Will remote work stick after the pandemic?

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Researchers reckon that 28% of full­-time hours might ultimately be worked from home, up from 20% a year ago

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Many sessions were devoted to sketching out the probable features of the post-pandemic world. New habits are sticking—and economists have gathered the data to prove it. Take remote work. Jose Maria Barrero of the Instituto Tecnológico Autónomo de México presented results from research with Nicholas Bloom of Stanford University and Steven Davis of the University of Chicago.

Remote work will persist because the experience of it has been better than expected, and because workers and firms have invested time and money (together estimated by Mr Barrero to be worth about 0.7% of America’s) in improving it further. But new arrangements will also be driven by employees’ preferences. Though many workers look forward to returning to the office, a sizeable chunk—about 15%—say they would definitely or probably leave employers who do not offer remote options.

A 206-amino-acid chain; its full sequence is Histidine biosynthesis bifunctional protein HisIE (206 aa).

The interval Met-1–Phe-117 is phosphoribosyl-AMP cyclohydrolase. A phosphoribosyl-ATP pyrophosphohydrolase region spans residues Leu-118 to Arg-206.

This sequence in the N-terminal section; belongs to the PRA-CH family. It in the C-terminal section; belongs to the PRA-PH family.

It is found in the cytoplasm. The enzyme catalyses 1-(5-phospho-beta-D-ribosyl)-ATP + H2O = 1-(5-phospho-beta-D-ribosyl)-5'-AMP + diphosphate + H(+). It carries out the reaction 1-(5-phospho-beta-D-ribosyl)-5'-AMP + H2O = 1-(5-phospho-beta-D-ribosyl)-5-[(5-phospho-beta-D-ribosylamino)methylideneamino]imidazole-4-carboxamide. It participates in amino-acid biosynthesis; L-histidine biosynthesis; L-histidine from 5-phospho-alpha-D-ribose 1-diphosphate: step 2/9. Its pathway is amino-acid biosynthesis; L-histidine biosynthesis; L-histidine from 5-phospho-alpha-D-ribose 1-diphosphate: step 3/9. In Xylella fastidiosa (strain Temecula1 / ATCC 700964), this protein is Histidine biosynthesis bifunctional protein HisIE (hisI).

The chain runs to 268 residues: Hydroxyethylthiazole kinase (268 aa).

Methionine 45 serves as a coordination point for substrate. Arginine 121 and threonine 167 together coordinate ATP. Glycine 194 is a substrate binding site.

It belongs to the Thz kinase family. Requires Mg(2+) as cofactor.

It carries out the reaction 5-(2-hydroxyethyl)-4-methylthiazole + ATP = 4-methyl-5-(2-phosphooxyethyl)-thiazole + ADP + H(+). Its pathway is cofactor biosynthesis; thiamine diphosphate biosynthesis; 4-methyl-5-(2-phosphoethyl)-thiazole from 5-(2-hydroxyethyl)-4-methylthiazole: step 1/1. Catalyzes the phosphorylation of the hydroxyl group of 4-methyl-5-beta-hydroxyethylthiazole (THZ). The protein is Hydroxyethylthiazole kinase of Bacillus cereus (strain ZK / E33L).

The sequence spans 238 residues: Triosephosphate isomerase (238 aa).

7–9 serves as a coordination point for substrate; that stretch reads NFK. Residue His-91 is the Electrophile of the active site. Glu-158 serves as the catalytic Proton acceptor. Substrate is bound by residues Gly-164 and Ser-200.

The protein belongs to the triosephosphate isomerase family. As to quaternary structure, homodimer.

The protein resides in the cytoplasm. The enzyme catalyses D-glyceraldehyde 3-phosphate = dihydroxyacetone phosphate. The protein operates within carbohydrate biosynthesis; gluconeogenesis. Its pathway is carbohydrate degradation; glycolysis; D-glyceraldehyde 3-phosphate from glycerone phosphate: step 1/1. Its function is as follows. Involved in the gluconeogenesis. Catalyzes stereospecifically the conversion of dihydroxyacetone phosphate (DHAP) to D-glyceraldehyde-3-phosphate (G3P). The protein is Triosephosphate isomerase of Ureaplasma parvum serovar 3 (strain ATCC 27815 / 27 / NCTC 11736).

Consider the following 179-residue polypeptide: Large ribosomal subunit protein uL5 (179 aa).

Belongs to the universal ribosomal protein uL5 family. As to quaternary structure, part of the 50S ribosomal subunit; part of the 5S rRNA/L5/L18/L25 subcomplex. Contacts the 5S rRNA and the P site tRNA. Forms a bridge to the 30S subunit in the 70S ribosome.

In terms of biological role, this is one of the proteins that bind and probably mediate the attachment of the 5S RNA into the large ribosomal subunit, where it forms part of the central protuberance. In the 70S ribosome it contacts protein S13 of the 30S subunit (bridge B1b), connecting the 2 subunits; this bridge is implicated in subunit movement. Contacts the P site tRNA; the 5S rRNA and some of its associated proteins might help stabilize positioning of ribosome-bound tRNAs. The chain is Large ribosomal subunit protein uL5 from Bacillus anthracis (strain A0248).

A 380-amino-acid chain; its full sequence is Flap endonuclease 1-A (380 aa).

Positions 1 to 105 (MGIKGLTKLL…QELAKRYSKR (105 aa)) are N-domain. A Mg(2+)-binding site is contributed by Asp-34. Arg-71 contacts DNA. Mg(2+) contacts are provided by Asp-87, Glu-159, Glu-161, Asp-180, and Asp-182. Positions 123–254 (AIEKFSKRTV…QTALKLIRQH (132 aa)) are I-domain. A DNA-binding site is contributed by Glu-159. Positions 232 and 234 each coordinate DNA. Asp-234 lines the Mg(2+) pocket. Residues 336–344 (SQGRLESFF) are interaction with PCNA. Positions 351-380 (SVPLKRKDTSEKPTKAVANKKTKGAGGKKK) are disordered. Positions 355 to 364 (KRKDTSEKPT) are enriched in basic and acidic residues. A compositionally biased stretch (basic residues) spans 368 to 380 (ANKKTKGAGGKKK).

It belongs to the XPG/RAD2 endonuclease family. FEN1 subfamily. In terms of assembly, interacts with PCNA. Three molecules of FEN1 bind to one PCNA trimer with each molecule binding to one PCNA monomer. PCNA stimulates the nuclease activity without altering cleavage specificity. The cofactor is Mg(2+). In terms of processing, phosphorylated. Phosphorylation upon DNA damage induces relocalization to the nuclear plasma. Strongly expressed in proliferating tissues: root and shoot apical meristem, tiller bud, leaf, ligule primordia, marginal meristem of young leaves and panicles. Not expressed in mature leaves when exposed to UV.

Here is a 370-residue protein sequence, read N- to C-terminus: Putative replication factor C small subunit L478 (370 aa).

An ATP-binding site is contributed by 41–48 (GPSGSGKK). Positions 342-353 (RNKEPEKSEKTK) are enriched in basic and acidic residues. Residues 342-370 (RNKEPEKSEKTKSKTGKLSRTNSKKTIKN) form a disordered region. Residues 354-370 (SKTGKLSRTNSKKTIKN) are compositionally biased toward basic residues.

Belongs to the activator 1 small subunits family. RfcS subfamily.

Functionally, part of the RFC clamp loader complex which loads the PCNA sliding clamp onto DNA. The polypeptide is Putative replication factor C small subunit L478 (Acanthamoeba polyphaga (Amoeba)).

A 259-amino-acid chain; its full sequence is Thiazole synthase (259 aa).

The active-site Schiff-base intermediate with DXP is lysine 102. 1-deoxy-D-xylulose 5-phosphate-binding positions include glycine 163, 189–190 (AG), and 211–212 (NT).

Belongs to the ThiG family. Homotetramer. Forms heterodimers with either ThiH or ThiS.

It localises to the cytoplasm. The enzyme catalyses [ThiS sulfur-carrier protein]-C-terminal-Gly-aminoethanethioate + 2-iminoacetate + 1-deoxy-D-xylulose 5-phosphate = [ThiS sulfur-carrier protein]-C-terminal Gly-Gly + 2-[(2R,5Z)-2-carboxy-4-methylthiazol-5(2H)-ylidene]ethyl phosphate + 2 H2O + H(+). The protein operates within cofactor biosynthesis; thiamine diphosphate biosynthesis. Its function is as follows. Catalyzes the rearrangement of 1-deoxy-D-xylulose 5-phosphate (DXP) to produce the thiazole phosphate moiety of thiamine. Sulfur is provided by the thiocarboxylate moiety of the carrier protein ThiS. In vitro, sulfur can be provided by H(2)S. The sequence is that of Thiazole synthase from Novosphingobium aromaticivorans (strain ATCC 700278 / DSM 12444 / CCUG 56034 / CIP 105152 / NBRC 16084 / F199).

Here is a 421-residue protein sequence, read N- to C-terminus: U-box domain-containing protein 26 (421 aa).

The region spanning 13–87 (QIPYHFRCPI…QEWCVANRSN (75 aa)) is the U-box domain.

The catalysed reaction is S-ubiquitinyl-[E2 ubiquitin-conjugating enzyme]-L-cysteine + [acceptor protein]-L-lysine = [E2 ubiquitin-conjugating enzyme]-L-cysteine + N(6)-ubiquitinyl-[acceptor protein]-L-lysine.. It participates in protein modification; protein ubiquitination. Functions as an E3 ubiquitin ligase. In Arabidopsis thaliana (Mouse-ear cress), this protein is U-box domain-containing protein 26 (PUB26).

Some parts of the world may face uncomfortable adjustments as a result, rather as deindustrialisation placed severe strains on parts of America and Europe in the 1970s and 1980s. Research presented at the conference by Conor Walsh of Columbia University noted that the economic burden of the pandemic fell hardest on less-skilled service workers in dense and expensive cities, who previously catered to the needs of skilled workers.

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